12. And it’s not like the system needs a complete overhaul to change it into HERO or D&D. I <3 Mega Damage (even though it’s silly). What I don’t love, is the Skill System. I’ve made a long constructive post about it here, which presents a simple, transferrable, and uses no math during character creation.

    That’s what us ex-fans of RIFTS are talking about. We don’t want to be ex-fans! We don’t want a point-buy system, or encounter powers, or bennies or custom dice or booster packs of cards or who knows what else. We want something that is simple when it needs to be, and complex when it should be. Something that allows us to easily mix Class/Race (so we can play Dog-Boy Cyberknights). Reduce the amount of math in play and during character creation. Tighten up the combat so it’s either more narrative or more tactical, not a mish-mash of both.

    We’re not asking you to re-create the universe or change things so they’re completely incompatible or unrecognizable. We just want something playable without a headache.

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  14. I think I’m a little different than most gamers who have been playing as long as I have. Those who started in the mid-90’s and earlier often started off with D&D with the occasional GURPS and Shadowrun thrown in. Me? I started off with the Palladium system, specifically RIFTS. In comparison to the 2nd Edition D&D rules, they actually made a lot of sense to me (while I understood the concept and mechanic behind THAC0, I never could wrap my head around *why* it was done this way). In all reality, while my peers would talk about how awesome D&D was, I could only just shake my head and explain why the 2nd edition system was, well, nonsensical in my eyes…and would then proceed to explain why RIFTS was better.

    When it comes buying my books, I am very frugal to the point of sometimes questioning my own status of a gamer in that no matter how cool a game system is or looks, I won’t buy it unless I know I will get some use out if it. And by use, I mean I will play the game more than one or two times. For the game systems that I do buy books for, anything outside of the core rulebook(s) tend to focus strictly on my preferred classes or style of play (I won’t pick up a book about rogues and assassins because I don’t play those classes for example).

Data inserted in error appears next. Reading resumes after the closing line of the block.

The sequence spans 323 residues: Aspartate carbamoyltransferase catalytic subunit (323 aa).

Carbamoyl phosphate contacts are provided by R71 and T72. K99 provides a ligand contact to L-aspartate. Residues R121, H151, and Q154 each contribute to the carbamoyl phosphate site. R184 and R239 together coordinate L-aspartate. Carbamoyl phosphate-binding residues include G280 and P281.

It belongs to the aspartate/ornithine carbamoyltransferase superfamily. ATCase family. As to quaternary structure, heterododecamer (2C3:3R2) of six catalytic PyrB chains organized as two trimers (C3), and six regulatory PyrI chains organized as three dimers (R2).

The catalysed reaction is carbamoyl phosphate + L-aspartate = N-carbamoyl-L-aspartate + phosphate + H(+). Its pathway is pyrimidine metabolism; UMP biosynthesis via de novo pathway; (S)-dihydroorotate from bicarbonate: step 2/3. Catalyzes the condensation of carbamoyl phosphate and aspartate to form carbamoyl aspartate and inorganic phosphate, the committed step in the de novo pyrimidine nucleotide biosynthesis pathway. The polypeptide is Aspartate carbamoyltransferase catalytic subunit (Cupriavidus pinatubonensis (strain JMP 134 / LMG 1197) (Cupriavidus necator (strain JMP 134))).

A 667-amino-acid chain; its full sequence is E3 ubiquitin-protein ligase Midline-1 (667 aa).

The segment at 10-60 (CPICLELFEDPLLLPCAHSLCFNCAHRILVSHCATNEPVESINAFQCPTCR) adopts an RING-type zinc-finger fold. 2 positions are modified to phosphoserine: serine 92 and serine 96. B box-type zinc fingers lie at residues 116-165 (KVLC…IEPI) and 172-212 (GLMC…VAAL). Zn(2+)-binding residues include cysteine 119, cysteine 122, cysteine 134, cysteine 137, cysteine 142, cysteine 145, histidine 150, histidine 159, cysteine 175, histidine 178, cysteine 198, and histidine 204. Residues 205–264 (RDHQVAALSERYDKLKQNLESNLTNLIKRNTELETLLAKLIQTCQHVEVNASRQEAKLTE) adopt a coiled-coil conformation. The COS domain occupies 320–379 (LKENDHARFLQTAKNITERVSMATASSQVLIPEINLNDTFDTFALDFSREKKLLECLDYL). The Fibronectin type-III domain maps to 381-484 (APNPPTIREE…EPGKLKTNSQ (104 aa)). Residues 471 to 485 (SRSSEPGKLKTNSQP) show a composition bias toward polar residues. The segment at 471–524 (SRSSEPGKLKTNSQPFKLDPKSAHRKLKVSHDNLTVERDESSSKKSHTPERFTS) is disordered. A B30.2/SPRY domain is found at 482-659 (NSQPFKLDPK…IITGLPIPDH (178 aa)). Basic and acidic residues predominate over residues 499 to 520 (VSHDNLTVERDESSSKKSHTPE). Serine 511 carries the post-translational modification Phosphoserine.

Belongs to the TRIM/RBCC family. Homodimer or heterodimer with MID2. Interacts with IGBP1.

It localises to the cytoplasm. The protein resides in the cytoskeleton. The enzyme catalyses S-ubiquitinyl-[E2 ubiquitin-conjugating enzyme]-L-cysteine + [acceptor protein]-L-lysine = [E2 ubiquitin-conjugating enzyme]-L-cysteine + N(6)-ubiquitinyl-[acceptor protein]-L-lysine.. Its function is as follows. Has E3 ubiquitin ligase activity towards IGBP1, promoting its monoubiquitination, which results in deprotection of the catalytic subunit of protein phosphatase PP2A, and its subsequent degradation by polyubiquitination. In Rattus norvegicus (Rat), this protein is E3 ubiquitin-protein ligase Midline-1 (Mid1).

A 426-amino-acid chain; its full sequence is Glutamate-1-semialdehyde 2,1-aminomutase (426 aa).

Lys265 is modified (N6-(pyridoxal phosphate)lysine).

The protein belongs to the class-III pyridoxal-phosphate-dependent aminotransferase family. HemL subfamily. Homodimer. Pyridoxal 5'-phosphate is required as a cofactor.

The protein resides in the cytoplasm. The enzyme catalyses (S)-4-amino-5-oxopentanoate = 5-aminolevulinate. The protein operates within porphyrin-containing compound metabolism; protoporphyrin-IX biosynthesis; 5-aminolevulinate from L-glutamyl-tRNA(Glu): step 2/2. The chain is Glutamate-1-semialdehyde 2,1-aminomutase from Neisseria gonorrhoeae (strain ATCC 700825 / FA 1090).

I bring all of this up because for a very long time RIFTS was the exception to this rule. For a very long time I would pick up the latest releases that came out because I just loved the setting that much and there was always this niggling hope gnawing at the back of my mind that always said “someday I will use this, I will play RIFTS again and I just can’t wait!” Yet part of me knew it was never going to happen, yet I still held out hope.

    I don’t remember when I stopped looking for the latest releases of RIFTS or when I made RIFTS part of the rule of my frugal gaming ways when I held it as the exception for so long. I know that it was simply because I realized that the game had not changed one bit since it was released. I remember looking at some of Palladium’s latest books (the rework of the main book, newest Robotech books, etc.) and noticing that fundamentally *nothing* changed. Yeah, there was some new content and clarification of the rules but those rules had not changed at all. Palladium told me that they were more than willing push out new content but they were unwilling to evolve and change with the times.

    I remember when I was informed about Palladium’s plight a number of years ago in that I felt bad for the company. I really and truly did… but I simply could not bring myself to open my wallet to help. Thinking back on it, I think it has a lot to do with the feeling that due to how the Palladium system had stagnated over the years that they had to earn my money and, well, they had done nothing to do that.
    Am I ashamed of this fact?

    No…but I am greatly saddened. Saddened because it really wouldn’t take much to win me back and that this solution has been presented by far more experienced and eloquent guys than me and it has been ignored in a most spectacular fashion.

    I have been a Palladium fan for a very long time and I am more saddened at their unwillingness to change and improve things and it is and has been with great sadness that I have left them behind and it’s not like I didn’t want them to come with me. I did and I still do! But if they are unwilling to move, then I am unwilling to wait.

  15. Well, I say if you don’t like their game mechanics, play a different game. Who cares if they “fix” their game? I don’t play Dungeons & Dragons becaue I think it sucks compared to many other available games. I don’t ask them to fix D&D for me.